Anglo-French Relations The Cloak of Secrecy A personal voyage of detection

Irish Despard Origins

And by the nearer relation he has to my Lady (Rachel Russell), who is his cousin-german, and the particular friendship which father and son have with Mr William Russell, he is to be introduced into a great commerce with the mal-contented members of Parliament, and insinuate what they shall think fit to cross your measures at court, if they shall prove disagreeable to them here; whilst Monsieur Barillon goes on in his smooth, civil way.’

Following the revocation of the Edict of Nantes in 1685 Ruvigny came to London. He then was a Major General under William of Orange and fought for him in Ireland, distinguishing himself at the Battle of Aughrim in 1691. In 1692 he was made Baron Portarlington and Viscount Galway (Earl in 1697), and was granted 36,000 acres in Ireland. On 27.1.1692 he was appointed Lieutenant General of all forces in Ireland, to operate independently of Henry Sidney. Given his father’s involvement in 1674-6 of the French funding of Charles II and his close ministers, and Ruvigny’s own subsequent mission to Charles in 1678, one has to assume that both father and son knew at least some of the details relating to the routing of the French funding of Charles via the merchants. We must not forget that Henri de Ruvigny also knew Philibert de Gramont, who was probably involved in this on the French side. It was probably Sir John Thompson who organised the routing of the funds during his visit to France in 1670.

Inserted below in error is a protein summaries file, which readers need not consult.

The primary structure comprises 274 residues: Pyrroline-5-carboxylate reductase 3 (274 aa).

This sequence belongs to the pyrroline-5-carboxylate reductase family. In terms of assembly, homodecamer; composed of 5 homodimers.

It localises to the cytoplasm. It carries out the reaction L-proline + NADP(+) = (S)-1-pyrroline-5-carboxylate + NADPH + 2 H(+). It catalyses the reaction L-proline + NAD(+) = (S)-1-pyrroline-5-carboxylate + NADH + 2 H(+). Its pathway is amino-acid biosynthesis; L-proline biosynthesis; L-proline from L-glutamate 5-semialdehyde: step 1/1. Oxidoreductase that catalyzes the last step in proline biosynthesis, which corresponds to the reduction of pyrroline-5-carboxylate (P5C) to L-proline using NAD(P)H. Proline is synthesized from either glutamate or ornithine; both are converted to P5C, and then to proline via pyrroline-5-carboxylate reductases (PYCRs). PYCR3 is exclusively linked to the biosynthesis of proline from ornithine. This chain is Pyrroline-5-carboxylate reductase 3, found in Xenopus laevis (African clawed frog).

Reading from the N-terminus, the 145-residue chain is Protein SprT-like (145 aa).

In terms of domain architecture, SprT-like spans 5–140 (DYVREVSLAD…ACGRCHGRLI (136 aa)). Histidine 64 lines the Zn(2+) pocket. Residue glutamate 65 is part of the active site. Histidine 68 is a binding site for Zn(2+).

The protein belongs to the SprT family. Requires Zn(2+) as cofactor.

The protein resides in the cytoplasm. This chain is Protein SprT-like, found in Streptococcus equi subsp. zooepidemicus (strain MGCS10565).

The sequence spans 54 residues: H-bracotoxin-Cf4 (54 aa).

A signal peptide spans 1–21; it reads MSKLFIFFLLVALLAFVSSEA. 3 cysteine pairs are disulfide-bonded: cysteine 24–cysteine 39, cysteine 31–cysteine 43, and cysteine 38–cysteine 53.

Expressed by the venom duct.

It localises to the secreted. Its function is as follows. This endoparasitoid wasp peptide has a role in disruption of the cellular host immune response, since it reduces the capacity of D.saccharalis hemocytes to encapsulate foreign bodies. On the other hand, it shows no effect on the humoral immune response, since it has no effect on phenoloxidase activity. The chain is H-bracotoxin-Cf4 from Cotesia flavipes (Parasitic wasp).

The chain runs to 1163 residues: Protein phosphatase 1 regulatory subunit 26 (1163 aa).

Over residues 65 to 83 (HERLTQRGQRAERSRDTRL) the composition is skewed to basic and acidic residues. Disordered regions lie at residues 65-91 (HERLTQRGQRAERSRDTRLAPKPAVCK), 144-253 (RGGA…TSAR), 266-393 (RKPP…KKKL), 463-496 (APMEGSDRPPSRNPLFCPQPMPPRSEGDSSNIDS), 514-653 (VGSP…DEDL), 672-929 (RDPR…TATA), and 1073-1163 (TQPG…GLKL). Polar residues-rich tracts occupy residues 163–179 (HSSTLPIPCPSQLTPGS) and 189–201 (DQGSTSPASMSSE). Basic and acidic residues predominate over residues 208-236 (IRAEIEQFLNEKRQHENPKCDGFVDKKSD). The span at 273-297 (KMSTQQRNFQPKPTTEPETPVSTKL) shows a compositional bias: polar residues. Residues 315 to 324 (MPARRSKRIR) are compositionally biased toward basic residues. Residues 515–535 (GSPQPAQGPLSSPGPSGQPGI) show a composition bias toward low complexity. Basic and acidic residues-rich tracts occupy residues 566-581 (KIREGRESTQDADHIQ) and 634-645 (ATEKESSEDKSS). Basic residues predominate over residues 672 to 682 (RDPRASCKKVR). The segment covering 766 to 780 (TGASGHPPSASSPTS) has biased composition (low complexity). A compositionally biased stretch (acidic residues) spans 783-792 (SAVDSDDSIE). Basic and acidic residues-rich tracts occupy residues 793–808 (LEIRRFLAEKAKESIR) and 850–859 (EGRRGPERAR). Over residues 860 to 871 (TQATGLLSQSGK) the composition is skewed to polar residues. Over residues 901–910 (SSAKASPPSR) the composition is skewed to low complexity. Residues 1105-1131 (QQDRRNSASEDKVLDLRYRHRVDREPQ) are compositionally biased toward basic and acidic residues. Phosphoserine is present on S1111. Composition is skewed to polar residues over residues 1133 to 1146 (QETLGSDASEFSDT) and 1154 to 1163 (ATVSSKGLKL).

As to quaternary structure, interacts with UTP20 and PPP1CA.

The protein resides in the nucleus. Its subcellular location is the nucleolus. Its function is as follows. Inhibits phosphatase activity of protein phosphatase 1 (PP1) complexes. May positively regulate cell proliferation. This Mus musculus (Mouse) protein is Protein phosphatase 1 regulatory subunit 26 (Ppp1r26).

In Nottingham’s letter to Jurieu in April 1692 it was a John Thompson who was the Bordeaux merchant on whom the bill of exchange for expenses was drawn. Was this Anne Thompson’s 1670 contact there? Her letter was to Viscount Conway and his brother-in-law was Nottingham, and according to her letter it was Nottingham that received wine from her relation in Bordeaux. One has to assume that this was the John Thompson who was the merchant/paymaster for Nottingham’s spies. (If she was William Despard’s sister then this would link to John Despard’s trading activity with Bordeaux, and substantially increase the probability that Desarres was Despard. Given Sir John Thompson’s marriage to Arthur Annesley’s daughter, it would also provide some logic to the Annesley Queen’s County and Bantry property grants to Despards.)



  1. Please don’t publish my name or email. I have not read everything here, so perhaps I missed this information, but the reason that the Despards in Ireland are traced only to the date you mention is that the family, as Huguenots had fled to Ireland from France after The Saint Bartholomew’s Day Massacre.

    1. Thank you for that. However – from 1572 until 1692 there are no records showing the use of the Despard or d’Espard names in either Ireland or England. There are no records of the use of that name in France before that date. Balzac, writing in circa 1840 used that name in a coded fashion which I analyse in my article.

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